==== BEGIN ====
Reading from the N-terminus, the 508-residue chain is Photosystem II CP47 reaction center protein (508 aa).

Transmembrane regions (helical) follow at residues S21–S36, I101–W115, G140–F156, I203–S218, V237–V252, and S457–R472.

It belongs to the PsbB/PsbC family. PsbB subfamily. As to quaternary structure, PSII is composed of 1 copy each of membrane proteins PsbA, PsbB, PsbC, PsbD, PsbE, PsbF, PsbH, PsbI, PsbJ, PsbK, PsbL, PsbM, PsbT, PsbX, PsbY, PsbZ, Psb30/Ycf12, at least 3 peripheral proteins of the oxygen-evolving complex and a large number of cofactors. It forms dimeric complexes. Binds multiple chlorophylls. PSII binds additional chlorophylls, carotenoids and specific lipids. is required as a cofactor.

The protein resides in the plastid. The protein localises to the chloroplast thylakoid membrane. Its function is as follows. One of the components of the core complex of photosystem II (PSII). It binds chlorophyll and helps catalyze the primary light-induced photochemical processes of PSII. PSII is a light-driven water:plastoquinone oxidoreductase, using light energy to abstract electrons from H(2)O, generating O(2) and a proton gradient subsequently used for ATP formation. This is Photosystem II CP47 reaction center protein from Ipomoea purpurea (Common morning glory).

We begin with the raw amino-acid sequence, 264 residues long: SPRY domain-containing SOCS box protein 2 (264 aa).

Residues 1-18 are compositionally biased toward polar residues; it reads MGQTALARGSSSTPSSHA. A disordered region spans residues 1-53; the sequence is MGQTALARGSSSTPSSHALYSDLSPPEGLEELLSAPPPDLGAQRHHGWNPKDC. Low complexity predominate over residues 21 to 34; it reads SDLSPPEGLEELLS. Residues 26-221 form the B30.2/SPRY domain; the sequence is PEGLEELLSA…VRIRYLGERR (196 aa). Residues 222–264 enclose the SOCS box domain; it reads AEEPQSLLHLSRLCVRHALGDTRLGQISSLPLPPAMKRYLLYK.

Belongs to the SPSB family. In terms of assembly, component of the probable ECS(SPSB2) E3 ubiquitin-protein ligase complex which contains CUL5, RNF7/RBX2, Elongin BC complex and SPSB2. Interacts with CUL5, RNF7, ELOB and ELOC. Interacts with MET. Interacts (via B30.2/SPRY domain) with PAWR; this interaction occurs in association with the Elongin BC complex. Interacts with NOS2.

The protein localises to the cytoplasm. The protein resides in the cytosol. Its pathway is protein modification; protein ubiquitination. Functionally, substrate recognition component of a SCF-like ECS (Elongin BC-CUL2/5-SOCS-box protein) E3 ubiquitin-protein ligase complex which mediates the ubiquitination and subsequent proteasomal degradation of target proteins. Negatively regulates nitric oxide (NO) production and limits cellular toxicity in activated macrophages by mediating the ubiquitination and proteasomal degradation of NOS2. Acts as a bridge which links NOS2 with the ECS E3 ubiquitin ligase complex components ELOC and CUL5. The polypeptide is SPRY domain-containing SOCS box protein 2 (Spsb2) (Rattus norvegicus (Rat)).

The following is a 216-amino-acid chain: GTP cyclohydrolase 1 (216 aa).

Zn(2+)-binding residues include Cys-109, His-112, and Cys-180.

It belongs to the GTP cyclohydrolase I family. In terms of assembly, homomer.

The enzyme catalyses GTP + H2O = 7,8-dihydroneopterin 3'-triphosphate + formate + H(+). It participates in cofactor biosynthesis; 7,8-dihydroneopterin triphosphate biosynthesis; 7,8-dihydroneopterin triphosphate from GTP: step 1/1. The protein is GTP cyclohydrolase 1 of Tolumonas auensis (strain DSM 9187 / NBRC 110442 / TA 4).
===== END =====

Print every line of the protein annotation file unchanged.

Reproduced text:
Reading from the N-terminus, the 508-residue chain is Photosystem II CP47 reaction center protein (508 aa).

Transmembrane regions (helical) follow at residues S21–S36, I101–W115, G140–F156, I203–S218, V237–V252, and S457–R472.

It belongs to the PsbB/PsbC family. PsbB subfamily. As to quaternary structure, PSII is composed of 1 copy each of membrane proteins PsbA, PsbB, PsbC, PsbD, PsbE, PsbF, PsbH, PsbI, PsbJ, PsbK, PsbL, PsbM, PsbT, PsbX, PsbY, PsbZ, Psb30/Ycf12, at least 3 peripheral proteins of the oxygen-evolving complex and a large number of cofactors. It forms dimeric complexes. Binds multiple chlorophylls. PSII binds additional chlorophylls, carotenoids and specific lipids. is required as a cofactor.

The protein resides in the plastid. The protein localises to the chloroplast thylakoid membrane. Its function is as follows. One of the components of the core complex of photosystem II (PSII). It binds chlorophyll and helps catalyze the primary light-induced photochemical processes of PSII. PSII is a light-driven water:plastoquinone oxidoreductase, using light energy to abstract electrons from H(2)O, generating O(2) and a proton gradient subsequently used for ATP formation. This is Photosystem II CP47 reaction center protein from Ipomoea purpurea (Common morning glory).

We begin with the raw amino-acid sequence, 264 residues long: SPRY domain-containing SOCS box protein 2 (264 aa).

Residues 1-18 are compositionally biased toward polar residues; it reads MGQTALARGSSSTPSSHA. A disordered region spans residues 1-53; the sequence is MGQTALARGSSSTPSSHALYSDLSPPEGLEELLSAPPPDLGAQRHHGWNPKDC. Low complexity predominate over residues 21 to 34; it reads SDLSPPEGLEELLS. Residues 26-221 form the B30.2/SPRY domain; the sequence is PEGLEELLSA…VRIRYLGERR (196 aa). Residues 222–264 enclose the SOCS box domain; it reads AEEPQSLLHLSRLCVRHALGDTRLGQISSLPLPPAMKRYLLYK.

Belongs to the SPSB family. In terms of assembly, component of the probable ECS(SPSB2) E3 ubiquitin-protein ligase complex which contains CUL5, RNF7/RBX2, Elongin BC complex and SPSB2. Interacts with CUL5, RNF7, ELOB and ELOC. Interacts with MET. Interacts (via B30.2/SPRY domain) with PAWR; this interaction occurs in association with the Elongin BC complex. Interacts with NOS2.

The protein localises to the cytoplasm. The protein resides in the cytosol. Its pathway is protein modification; protein ubiquitination. Functionally, substrate recognition component of a SCF-like ECS (Elongin BC-CUL2/5-SOCS-box protein) E3 ubiquitin-protein ligase complex which mediates the ubiquitination and subsequent proteasomal degradation of target proteins. Negatively regulates nitric oxide (NO) production and limits cellular toxicity in activated macrophages by mediating the ubiquitination and proteasomal degradation of NOS2. Acts as a bridge which links NOS2 with the ECS E3 ubiquitin ligase complex components ELOC and CUL5. The polypeptide is SPRY domain-containing SOCS box protein 2 (Spsb2) (Rattus norvegicus (Rat)).

The following is a 216-amino-acid chain: GTP cyclohydrolase 1 (216 aa).

Zn(2+)-binding residues include Cys-109, His-112, and Cys-180.

It belongs to the GTP cyclohydrolase I family. In terms of assembly, homomer.

The enzyme catalyses GTP + H2O = 7,8-dihydroneopterin 3'-triphosphate + formate + H(+). It participates in cofactor biosynthesis; 7,8-dihydroneopterin triphosphate biosynthesis; 7,8-dihydroneopterin triphosphate from GTP: step 1/1. The protein is GTP cyclohydrolase 1 of Tolumonas auensis (strain DSM 9187 / NBRC 110442 / TA 4).